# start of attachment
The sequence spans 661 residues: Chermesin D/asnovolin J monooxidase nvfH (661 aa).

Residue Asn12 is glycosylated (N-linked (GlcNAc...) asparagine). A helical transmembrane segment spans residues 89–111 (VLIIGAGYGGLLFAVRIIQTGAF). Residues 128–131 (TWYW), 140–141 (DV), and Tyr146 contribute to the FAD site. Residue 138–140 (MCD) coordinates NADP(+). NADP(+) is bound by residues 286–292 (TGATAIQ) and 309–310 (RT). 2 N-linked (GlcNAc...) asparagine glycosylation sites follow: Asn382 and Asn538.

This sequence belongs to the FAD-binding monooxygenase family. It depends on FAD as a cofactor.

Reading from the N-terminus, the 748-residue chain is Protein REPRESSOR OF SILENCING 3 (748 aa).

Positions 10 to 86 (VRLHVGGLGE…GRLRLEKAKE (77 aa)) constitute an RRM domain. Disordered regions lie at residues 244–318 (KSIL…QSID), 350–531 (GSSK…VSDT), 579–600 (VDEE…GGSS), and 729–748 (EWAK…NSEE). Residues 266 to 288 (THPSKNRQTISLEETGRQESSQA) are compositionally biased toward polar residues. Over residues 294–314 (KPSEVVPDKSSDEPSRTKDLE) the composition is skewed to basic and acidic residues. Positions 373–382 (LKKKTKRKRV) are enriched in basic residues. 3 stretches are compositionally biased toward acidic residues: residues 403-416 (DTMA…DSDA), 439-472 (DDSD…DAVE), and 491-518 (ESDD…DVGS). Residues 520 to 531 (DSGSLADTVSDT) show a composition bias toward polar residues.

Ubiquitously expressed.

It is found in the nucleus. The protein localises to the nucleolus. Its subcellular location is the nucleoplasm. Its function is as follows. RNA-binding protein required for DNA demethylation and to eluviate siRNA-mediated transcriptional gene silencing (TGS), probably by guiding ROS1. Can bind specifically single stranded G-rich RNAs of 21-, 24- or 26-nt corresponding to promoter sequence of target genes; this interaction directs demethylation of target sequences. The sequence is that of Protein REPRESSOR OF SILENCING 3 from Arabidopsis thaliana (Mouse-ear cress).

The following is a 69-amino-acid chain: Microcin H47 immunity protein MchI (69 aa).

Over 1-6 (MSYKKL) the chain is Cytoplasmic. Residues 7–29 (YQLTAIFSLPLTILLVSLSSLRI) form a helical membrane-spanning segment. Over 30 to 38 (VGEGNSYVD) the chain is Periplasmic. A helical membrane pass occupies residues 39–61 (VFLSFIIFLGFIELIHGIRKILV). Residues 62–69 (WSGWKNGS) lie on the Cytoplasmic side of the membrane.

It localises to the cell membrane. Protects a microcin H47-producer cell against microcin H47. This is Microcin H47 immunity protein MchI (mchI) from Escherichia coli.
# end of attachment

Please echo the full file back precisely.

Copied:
The sequence spans 661 residues: Chermesin D/asnovolin J monooxidase nvfH (661 aa).

Residue Asn12 is glycosylated (N-linked (GlcNAc...) asparagine). A helical transmembrane segment spans residues 89–111 (VLIIGAGYGGLLFAVRIIQTGAF). Residues 128–131 (TWYW), 140–141 (DV), and Tyr146 contribute to the FAD site. Residue 138–140 (MCD) coordinates NADP(+). NADP(+) is bound by residues 286–292 (TGATAIQ) and 309–310 (RT). 2 N-linked (GlcNAc...) asparagine glycosylation sites follow: Asn382 and Asn538.

This sequence belongs to the FAD-binding monooxygenase family. It depends on FAD as a cofactor.

Reading from the N-terminus, the 748-residue chain is Protein REPRESSOR OF SILENCING 3 (748 aa).

Positions 10 to 86 (VRLHVGGLGE…GRLRLEKAKE (77 aa)) constitute an RRM domain. Disordered regions lie at residues 244–318 (KSIL…QSID), 350–531 (GSSK…VSDT), 579–600 (VDEE…GGSS), and 729–748 (EWAK…NSEE). Residues 266 to 288 (THPSKNRQTISLEETGRQESSQA) are compositionally biased toward polar residues. Over residues 294–314 (KPSEVVPDKSSDEPSRTKDLE) the composition is skewed to basic and acidic residues. Positions 373–382 (LKKKTKRKRV) are enriched in basic residues. 3 stretches are compositionally biased toward acidic residues: residues 403-416 (DTMA…DSDA), 439-472 (DDSD…DAVE), and 491-518 (ESDD…DVGS). Residues 520 to 531 (DSGSLADTVSDT) show a composition bias toward polar residues.

Ubiquitously expressed.

It is found in the nucleus. The protein localises to the nucleolus. Its subcellular location is the nucleoplasm. Its function is as follows. RNA-binding protein required for DNA demethylation and to eluviate siRNA-mediated transcriptional gene silencing (TGS), probably by guiding ROS1. Can bind specifically single stranded G-rich RNAs of 21-, 24- or 26-nt corresponding to promoter sequence of target genes; this interaction directs demethylation of target sequences. The sequence is that of Protein REPRESSOR OF SILENCING 3 from Arabidopsis thaliana (Mouse-ear cress).

The following is a 69-amino-acid chain: Microcin H47 immunity protein MchI (69 aa).

Over 1-6 (MSYKKL) the chain is Cytoplasmic. Residues 7–29 (YQLTAIFSLPLTILLVSLSSLRI) form a helical membrane-spanning segment. Over 30 to 38 (VGEGNSYVD) the chain is Periplasmic. A helical membrane pass occupies residues 39–61 (VFLSFIIFLGFIELIHGIRKILV). Residues 62–69 (WSGWKNGS) lie on the Cytoplasmic side of the membrane.

It localises to the cell membrane. Protects a microcin H47-producer cell against microcin H47. This is Microcin H47 immunity protein MchI (mchI) from Escherichia coli.